Culture wields influence on lunch, recess routines

When my daughters were in elementary school, I was one of the complaining mothers incredulous over the school lunch/recess routine which seemed to defy common sense.

When my daughters were in elementary school, I was one of the complaining mothers incredulous over the school lunch/recess routine which seemed to defy common sense.

For instance, in winter, the children ate in their boots and snow pants to minimize the hassle of 15-minute lunches followed by (as I remember it) 20- or 25-minute recesses.

Yes, teachers and administrators agreed, the schedule was less than ideal; however, they insisted there simply was not enough time in the school day to do it any other way. By the time my son was elementary school age, I had become one of the shoulder-shrugging mothers who said to other mothers newly upset about the lunch schedule, "Go aheadand complain, but it's a waste of time."

Well, attitudes changed. As a July 24 Forum article by Tracy Frank pointed out, area schools have responded to research data concerning the placement of lunch and recess in the school day - data that shows children eat better and learn better when recess either precedes lunch or is moved away from lunch time entirely. Reading the article, the mother in me sighed. Good grief. Did we really need research to figure that one out?

To be fair, schools - like all institutions - mirror the culture. In the 1980s, everything was go, go, go. We parents may have complained about the lunch and recess schedule, but we picked up our kids from school and headed straight for soccer practice or dance lessons or gymnastics or karate, living life in the car while hurrying from activity to activity.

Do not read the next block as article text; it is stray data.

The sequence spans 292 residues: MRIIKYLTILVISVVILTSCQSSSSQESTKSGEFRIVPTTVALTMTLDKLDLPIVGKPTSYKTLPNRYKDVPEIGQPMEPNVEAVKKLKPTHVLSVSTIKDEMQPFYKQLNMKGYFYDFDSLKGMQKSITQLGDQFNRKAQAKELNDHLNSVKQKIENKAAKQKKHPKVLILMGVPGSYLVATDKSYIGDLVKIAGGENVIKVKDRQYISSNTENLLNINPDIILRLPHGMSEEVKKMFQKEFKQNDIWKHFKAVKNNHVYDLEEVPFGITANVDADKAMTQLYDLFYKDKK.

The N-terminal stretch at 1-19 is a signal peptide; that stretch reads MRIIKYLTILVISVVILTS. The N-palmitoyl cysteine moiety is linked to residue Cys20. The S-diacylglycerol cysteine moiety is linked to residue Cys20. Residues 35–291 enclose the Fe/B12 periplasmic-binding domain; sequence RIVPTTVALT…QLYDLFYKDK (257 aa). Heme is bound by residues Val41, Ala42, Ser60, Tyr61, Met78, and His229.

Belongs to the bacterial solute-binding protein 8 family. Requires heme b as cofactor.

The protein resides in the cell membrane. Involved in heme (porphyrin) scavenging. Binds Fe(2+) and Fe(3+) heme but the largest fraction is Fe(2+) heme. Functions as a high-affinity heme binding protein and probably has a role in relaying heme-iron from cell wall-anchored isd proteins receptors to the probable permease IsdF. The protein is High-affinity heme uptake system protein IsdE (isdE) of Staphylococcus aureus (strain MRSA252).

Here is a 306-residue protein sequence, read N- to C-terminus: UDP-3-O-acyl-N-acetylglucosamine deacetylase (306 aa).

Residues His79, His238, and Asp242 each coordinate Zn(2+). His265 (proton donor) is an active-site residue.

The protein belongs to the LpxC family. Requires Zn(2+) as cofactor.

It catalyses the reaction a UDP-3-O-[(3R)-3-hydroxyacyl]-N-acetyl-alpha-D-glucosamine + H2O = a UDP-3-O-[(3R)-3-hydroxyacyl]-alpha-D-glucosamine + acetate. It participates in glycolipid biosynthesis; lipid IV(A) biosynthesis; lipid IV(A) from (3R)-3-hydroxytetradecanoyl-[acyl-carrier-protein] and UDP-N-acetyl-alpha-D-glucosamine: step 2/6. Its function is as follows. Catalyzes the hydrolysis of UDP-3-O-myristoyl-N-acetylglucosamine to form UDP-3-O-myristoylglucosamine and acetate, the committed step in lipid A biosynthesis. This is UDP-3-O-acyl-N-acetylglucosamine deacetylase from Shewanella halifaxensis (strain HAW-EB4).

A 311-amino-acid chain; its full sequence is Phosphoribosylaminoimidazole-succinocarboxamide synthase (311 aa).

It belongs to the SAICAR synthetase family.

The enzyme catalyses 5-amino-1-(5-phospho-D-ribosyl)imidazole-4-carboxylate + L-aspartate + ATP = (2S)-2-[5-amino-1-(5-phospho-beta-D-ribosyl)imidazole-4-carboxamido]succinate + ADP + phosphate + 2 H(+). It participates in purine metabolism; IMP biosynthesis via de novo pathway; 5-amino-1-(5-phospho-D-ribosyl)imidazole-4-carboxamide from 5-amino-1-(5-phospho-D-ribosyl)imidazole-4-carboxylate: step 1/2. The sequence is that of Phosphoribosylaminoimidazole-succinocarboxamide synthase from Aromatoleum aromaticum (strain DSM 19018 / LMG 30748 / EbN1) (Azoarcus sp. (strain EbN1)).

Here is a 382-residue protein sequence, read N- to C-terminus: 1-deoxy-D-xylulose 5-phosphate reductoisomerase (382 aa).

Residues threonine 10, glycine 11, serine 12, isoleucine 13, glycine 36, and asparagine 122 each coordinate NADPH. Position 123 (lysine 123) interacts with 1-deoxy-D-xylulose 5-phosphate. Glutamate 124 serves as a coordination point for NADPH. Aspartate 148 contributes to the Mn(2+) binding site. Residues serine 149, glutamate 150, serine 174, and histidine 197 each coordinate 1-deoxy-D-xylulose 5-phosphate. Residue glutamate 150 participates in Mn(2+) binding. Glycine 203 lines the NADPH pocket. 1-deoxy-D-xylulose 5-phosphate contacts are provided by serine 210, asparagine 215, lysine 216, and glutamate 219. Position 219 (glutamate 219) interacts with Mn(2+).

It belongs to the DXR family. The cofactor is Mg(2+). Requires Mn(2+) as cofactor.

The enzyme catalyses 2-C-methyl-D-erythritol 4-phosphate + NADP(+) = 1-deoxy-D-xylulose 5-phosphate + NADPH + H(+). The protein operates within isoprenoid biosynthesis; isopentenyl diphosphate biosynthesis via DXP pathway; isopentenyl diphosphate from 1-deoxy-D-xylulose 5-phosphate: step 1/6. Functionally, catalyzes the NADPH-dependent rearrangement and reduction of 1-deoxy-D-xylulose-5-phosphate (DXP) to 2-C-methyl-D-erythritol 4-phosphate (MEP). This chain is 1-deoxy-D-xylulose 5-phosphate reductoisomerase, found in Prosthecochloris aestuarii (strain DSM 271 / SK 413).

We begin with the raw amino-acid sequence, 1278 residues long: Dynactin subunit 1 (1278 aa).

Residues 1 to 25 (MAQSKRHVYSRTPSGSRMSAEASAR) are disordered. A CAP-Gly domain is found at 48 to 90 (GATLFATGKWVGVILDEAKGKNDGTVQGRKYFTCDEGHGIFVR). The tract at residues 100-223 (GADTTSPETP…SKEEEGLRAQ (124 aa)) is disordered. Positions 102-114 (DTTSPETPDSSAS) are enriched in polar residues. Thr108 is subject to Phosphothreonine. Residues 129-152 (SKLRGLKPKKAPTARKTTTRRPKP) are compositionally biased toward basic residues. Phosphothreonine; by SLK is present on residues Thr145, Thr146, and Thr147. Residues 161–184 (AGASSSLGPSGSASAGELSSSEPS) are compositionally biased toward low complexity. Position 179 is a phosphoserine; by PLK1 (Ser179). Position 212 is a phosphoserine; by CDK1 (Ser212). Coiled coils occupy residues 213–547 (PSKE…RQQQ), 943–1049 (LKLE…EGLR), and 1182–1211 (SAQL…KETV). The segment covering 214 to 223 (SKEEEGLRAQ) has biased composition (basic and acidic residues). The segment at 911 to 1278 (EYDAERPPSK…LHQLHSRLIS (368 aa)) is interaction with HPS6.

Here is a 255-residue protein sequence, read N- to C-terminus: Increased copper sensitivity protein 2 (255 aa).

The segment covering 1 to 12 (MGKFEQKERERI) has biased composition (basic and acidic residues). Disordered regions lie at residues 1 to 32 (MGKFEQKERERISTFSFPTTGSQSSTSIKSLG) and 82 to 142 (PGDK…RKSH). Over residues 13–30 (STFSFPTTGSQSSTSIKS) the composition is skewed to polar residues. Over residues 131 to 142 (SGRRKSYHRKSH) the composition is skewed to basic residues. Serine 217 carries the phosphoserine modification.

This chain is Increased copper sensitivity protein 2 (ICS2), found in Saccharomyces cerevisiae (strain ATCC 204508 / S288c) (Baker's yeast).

The same children who gulped down lunch while wearing boots and snow pants before rushing to recess gulped fast food suppers in the car before rushing home to bed.

What children lost was unscheduled, unorganizedplay time - good old-fashioned let-off-steam time. And families lost day-to-day time together around a dinner table. In fact, it's only recently that we've woken up to the overall cost for society of our changed eating habits.

One of those costs is the obesity rate both for adults and children. Reuters reported this past week that "64 percent of the U.S. population [is] either overweight or obese." Every bit as troubling is that the obesity rate for children has tripled in less than three decades.

It turns out that rushing around and fitting things in caused bad eating habits - eating the wrong things and eating more of them. We didn't eat meals, but we ate all the time. And with that shift in eating habits came the expectation that food would be available everywhere and eating was acceptable everywhere.

Schools became part of the problem. (Why not install soft drink vending machines? Why not agree that ketchup is a vegetable? Why not sell nachos at graduation? Why not take the Whittle TVs with "Channel One" even if it meant turning advertisements for candy and pop into curriculum? )

Another cost to society is not as obvious but just as real. Put simply, we've lost a measure of civility and our culture has coarsened as eating habits have changed. Why, even the president of the United States was shown at a dinner with world leaders, chewing with his mouth open and talking with his mouth full.

In the late 1990s, a friend of mine gave me an article written by a journalist who had been stationed in Europe. His children were in grade school and the article centered on their experience of "school lunch hour," which lasted an actual hour, was served family style and included etiquette and conversation. They grew to love it, but initially, he and his children thought it was a waste of time.

Ahlin teaches English as an adjunct faculty member at Minnesota State University Moorhead and is a regular contributor to The Forum's commentary pages. E-mail

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